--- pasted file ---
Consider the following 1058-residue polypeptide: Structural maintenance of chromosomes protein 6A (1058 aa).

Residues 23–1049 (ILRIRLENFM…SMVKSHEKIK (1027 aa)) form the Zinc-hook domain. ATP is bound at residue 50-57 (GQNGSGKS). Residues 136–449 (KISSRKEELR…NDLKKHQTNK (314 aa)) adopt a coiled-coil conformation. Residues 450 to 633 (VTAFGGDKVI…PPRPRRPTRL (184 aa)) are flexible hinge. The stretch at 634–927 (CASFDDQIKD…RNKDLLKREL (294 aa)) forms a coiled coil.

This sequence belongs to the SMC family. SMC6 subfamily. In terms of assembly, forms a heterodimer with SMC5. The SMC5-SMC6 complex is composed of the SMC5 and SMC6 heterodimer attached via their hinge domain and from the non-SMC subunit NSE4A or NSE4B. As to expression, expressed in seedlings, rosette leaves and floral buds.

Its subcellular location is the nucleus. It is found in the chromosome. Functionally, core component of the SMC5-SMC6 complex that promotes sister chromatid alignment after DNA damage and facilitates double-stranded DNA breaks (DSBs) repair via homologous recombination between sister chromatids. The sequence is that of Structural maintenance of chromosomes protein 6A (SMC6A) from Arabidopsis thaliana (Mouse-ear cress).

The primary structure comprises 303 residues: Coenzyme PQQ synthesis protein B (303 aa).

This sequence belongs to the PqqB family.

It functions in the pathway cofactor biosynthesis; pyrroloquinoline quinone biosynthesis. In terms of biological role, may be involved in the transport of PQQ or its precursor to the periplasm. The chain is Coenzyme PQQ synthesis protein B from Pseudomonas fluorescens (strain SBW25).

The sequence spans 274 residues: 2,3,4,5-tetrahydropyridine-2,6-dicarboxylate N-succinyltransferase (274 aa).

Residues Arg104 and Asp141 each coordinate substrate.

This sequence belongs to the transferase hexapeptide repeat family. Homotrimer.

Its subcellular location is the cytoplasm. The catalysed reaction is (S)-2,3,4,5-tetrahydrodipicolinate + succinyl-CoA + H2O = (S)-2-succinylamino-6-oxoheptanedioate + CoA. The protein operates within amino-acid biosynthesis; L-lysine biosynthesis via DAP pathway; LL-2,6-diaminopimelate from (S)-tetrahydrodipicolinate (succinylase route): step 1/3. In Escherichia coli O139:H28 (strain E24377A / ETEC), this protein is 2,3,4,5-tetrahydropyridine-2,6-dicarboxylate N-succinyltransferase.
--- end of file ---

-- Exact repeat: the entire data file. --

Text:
Consider the following 1058-residue polypeptide: Structural maintenance of chromosomes protein 6A (1058 aa).

Residues 23–1049 (ILRIRLENFM…SMVKSHEKIK (1027 aa)) form the Zinc-hook domain. ATP is bound at residue 50-57 (GQNGSGKS). Residues 136–449 (KISSRKEELR…NDLKKHQTNK (314 aa)) adopt a coiled-coil conformation. Residues 450 to 633 (VTAFGGDKVI…PPRPRRPTRL (184 aa)) are flexible hinge. The stretch at 634–927 (CASFDDQIKD…RNKDLLKREL (294 aa)) forms a coiled coil.

This sequence belongs to the SMC family. SMC6 subfamily. In terms of assembly, forms a heterodimer with SMC5. The SMC5-SMC6 complex is composed of the SMC5 and SMC6 heterodimer attached via their hinge domain and from the non-SMC subunit NSE4A or NSE4B. As to expression, expressed in seedlings, rosette leaves and floral buds.

Its subcellular location is the nucleus. It is found in the chromosome. Functionally, core component of the SMC5-SMC6 complex that promotes sister chromatid alignment after DNA damage and facilitates double-stranded DNA breaks (DSBs) repair via homologous recombination between sister chromatids. The sequence is that of Structural maintenance of chromosomes protein 6A (SMC6A) from Arabidopsis thaliana (Mouse-ear cress).

The primary structure comprises 303 residues: Coenzyme PQQ synthesis protein B (303 aa).

This sequence belongs to the PqqB family.

It functions in the pathway cofactor biosynthesis; pyrroloquinoline quinone biosynthesis. In terms of biological role, may be involved in the transport of PQQ or its precursor to the periplasm. The chain is Coenzyme PQQ synthesis protein B from Pseudomonas fluorescens (strain SBW25).

The sequence spans 274 residues: 2,3,4,5-tetrahydropyridine-2,6-dicarboxylate N-succinyltransferase (274 aa).

Residues Arg104 and Asp141 each coordinate substrate.

This sequence belongs to the transferase hexapeptide repeat family. Homotrimer.

Its subcellular location is the cytoplasm. The catalysed reaction is (S)-2,3,4,5-tetrahydrodipicolinate + succinyl-CoA + H2O = (S)-2-succinylamino-6-oxoheptanedioate + CoA. The protein operates within amino-acid biosynthesis; L-lysine biosynthesis via DAP pathway; LL-2,6-diaminopimelate from (S)-tetrahydrodipicolinate (succinylase route): step 1/3. In Escherichia coli O139:H28 (strain E24377A / ETEC), this protein is 2,3,4,5-tetrahydropyridine-2,6-dicarboxylate N-succinyltransferase.